HR Alert: NY DOL Issues PSL Fact Sheets (Happy New Year!)

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On December 28, 2020, New York State Department of Labor (DOL) published several so-called fact sheets concerning the brand new Paid Sick Leave (PSL), which employees are able to use beginning January 1, 2021.  The fact sheets cover paid sick leave, paid safe leave, and specific information for domestic workers, farmworkers, restaurant and hospitality workers, seasonal workers, union workers, and employers.

Here’s what you need to know:

Employee-Notice of Restrictions on PSL:  We know that employers may put certain limitations on PSL, like limiting employees to use PSL in four- or eight-hour increments and limiting PSL usage to 40 or 56 hours per year.  We also know that those limitations must be given to employees in writing or by posting a notice.

The DOL now tells us that if an employer decides to change its policy and place additional limitations on PSL, employees must be notified “prior to the leave being earned.”  What this means is that any policy changes can’t be retroactively applied to PSL that’s already accrued or been frontloaded.

This seems to suggest that if an employer frontloads PSL, any changes it wishes to make mid-year simply won’t be effective until the following calendar year!

Frontloading PSL for Part-Time Employees:  As we’ve previously reported, employers can frontload PSL for part-time employees based on the hours they’re anticipated to work. Just like full-timers, part-timers earn PSL at the rate of one hour for every 30 hours worked.  If an employer frontloads fewer than the maximum allowed (either 40 or 56 hours), it must be vigilant in tracking the part-timer’s hours. If she works more than originally anticipated, she must be given more PSL hours.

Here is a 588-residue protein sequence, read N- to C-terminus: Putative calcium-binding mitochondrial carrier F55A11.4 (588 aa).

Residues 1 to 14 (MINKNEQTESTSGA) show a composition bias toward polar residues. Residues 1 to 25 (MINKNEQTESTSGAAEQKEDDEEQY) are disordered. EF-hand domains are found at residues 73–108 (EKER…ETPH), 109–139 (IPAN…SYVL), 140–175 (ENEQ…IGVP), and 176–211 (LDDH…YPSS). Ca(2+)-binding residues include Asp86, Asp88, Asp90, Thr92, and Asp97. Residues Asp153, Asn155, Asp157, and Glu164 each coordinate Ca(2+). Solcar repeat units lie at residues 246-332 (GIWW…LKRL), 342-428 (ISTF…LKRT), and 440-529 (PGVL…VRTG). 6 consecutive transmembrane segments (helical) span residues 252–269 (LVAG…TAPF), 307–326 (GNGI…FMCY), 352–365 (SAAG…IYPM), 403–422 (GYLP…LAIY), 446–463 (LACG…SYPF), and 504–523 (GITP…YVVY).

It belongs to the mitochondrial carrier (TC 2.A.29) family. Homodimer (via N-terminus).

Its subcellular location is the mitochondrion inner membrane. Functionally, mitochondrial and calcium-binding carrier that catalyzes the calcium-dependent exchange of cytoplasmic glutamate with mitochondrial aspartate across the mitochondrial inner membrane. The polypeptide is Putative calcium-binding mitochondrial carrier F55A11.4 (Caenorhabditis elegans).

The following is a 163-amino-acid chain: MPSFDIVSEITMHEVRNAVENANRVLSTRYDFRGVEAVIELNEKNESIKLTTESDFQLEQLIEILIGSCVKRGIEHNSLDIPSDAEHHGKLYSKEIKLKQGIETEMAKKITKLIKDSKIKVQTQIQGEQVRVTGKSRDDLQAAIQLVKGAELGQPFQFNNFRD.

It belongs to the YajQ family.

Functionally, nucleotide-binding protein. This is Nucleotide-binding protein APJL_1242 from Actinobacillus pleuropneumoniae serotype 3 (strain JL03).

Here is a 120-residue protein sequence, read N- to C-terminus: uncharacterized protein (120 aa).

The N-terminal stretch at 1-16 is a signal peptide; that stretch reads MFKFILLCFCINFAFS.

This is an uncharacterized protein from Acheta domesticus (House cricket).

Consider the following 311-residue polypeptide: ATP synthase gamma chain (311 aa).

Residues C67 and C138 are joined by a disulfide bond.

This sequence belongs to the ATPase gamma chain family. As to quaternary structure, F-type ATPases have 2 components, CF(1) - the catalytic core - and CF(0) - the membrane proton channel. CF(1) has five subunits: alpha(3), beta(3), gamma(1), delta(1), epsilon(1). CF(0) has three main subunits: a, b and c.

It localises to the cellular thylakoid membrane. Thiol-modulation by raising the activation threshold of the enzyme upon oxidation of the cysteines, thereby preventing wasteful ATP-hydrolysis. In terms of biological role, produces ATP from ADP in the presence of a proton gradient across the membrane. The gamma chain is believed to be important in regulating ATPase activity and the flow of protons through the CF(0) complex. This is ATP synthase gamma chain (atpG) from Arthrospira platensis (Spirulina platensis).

If a Shutdown Occurs:  In multiple fact sheets, the DOL posed the question whether employees are able to use PSL if their employer closes due to a public health emergency like COVID-19.  Although posed as a question, the DOL’s answer falls far short of clarity.  Instead of providing guidance, the DOL merely concludes that this is a case-by-case analysis largely dependent on the facts at hand.  It also then gratuitously states that PSL can be used for the care of a mental or physical illness, injury, or health condition.  Not surprisingly, it also restates that leave under the new PSL law is not the same as New York’s COVID-19 leave law.

If you have questions about Paid Sick Leave, reach out to a member of our team.  We’d be happy to help you through implementing it in 2021. Happy New Year!

Lisa Coppola

Written by Lisa Coppola

Founder of The Coppola Firm

Lisa A. Coppola, Esq. understands the challenges her clients face, whether they’re starting a new business, taking their existing operations in a new direction, or facing a claim or threat.

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